Spring brings anxiety to juniors, seniors


Stop stressing out.

Students are finding ways to cope with the pressure of hearing back from colleges and taking standardized tests this spring.

“There is a place for every student,” says Susan Spillane, counselor. “Just knowing there’s other options [besides college] can put students at ease.”

Today, high standardized test scores and acceptance letters seem like the only chance to be successful after high school.

“I don’t think that test scores will make or break your college apps, but you don’t want bad scores to put you at a disadvantage to someone who has similar qualifications to you but has a higher ACT score,” says junior Madeleine Byrne.

“The best preparation is doing well in your classes,” says counselor Susan Spillane.

“Because there are so many schools out there that are test-optional, there’s less pressure to get really good scores than there has been in the past,” explains Madeleine.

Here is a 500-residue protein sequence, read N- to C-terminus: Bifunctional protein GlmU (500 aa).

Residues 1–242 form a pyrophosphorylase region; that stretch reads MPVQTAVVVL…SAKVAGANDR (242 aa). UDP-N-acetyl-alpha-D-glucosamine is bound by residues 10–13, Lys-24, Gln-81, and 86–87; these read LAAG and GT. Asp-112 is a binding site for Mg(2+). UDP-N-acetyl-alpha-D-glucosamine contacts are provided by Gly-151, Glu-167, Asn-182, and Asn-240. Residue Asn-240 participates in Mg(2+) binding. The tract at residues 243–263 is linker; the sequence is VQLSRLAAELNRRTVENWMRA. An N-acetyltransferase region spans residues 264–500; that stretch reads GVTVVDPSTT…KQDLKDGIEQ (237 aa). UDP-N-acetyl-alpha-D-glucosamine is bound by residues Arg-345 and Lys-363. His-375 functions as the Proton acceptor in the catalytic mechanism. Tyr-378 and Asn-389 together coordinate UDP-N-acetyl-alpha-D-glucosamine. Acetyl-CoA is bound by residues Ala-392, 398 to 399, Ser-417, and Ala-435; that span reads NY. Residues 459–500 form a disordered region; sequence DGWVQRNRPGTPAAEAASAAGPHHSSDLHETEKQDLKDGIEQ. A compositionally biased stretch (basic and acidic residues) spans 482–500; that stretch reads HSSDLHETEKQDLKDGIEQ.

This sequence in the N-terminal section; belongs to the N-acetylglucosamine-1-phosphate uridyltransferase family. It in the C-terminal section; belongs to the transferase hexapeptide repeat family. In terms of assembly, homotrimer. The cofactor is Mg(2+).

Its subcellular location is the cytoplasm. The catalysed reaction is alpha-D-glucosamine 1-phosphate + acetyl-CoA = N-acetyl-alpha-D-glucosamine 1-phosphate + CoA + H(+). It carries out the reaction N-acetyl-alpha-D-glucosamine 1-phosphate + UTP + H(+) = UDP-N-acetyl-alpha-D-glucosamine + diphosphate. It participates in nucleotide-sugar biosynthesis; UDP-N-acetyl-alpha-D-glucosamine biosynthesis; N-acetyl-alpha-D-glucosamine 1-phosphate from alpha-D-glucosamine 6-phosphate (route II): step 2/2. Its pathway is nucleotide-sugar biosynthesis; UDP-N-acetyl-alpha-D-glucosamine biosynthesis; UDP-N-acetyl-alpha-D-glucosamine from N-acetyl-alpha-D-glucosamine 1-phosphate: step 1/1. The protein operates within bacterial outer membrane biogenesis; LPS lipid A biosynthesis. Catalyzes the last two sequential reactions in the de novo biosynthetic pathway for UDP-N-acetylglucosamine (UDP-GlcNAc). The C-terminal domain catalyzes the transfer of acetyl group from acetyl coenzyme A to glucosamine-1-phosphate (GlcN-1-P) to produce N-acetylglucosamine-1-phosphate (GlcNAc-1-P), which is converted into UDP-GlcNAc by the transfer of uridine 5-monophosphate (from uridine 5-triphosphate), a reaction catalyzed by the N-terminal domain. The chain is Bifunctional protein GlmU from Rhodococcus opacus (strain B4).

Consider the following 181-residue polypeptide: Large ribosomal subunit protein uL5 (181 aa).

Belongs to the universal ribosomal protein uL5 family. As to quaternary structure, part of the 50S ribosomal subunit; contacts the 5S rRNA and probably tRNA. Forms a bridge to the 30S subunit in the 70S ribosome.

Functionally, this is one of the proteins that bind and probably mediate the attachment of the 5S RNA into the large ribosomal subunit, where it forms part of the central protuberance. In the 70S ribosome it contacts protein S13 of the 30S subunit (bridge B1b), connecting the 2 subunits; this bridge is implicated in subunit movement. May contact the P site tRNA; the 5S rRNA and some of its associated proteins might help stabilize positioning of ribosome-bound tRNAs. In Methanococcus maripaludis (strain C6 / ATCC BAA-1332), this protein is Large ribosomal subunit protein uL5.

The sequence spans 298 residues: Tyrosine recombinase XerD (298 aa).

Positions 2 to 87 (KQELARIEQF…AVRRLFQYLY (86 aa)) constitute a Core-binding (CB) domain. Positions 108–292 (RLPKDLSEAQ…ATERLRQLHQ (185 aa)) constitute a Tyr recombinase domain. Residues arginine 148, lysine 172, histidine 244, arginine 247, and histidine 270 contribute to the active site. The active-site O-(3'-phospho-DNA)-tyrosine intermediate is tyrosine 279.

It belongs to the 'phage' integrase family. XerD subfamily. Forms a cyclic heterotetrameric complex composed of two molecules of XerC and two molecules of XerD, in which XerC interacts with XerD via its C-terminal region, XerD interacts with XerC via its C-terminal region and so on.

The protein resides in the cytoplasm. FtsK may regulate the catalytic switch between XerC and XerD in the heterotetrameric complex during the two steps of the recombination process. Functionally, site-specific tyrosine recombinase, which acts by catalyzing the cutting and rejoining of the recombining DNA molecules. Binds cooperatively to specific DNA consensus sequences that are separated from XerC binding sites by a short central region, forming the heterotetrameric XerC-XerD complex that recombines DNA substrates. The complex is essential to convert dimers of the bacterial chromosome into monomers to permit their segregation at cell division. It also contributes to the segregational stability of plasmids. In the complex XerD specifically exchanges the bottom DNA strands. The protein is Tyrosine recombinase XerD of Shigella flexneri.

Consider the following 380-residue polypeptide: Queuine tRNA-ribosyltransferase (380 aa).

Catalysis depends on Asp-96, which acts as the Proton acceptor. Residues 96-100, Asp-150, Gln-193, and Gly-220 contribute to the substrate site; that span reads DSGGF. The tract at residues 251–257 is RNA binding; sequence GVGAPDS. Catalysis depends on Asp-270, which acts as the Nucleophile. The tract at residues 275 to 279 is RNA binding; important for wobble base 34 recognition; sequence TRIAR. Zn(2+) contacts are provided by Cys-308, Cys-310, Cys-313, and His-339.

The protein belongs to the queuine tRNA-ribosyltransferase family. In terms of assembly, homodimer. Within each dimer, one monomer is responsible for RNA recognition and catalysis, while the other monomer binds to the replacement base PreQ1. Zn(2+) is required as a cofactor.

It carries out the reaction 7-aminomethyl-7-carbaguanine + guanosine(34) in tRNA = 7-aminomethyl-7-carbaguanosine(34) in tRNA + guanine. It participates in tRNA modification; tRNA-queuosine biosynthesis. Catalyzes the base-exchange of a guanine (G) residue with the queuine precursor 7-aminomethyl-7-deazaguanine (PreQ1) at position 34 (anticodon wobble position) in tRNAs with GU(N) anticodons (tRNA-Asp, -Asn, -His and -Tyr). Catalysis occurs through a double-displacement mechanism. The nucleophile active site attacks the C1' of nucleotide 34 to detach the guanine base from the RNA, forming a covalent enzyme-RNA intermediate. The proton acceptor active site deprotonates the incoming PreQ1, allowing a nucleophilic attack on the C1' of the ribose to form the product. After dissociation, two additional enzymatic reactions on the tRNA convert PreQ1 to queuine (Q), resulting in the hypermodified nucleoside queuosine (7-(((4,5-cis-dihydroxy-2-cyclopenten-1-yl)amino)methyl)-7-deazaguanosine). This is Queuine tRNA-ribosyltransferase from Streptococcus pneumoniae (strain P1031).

Schools like Wake Forest University in North Carolina make sending in standardized test scores optional.

“It’s important to take care of your mental health too,” explains Spillane. “It’s important for students to have some time off. You have to have time to relax.”

Colleges themselves don’t make life any easier with tough acceptance rates.

According to the NY Times, more colleges are increasing their waitlists, and Ivywise says that overall acceptance rates are dropping which only adds to the pressure.  This could be because the numbers of schools that individual students apply to are also increasing.

Gap years are another option; they don’t have to be spent back packing in Europe. They can be here in Evanston, saving up money or taking classes at Oakton Community College.

“I knew that even if I didn’t get into any schools, I would be fine and could come up with something meaningful to do,” said Elaine Simon, senior.

Academic Intervention Team will help students catch up if they are failing any classes.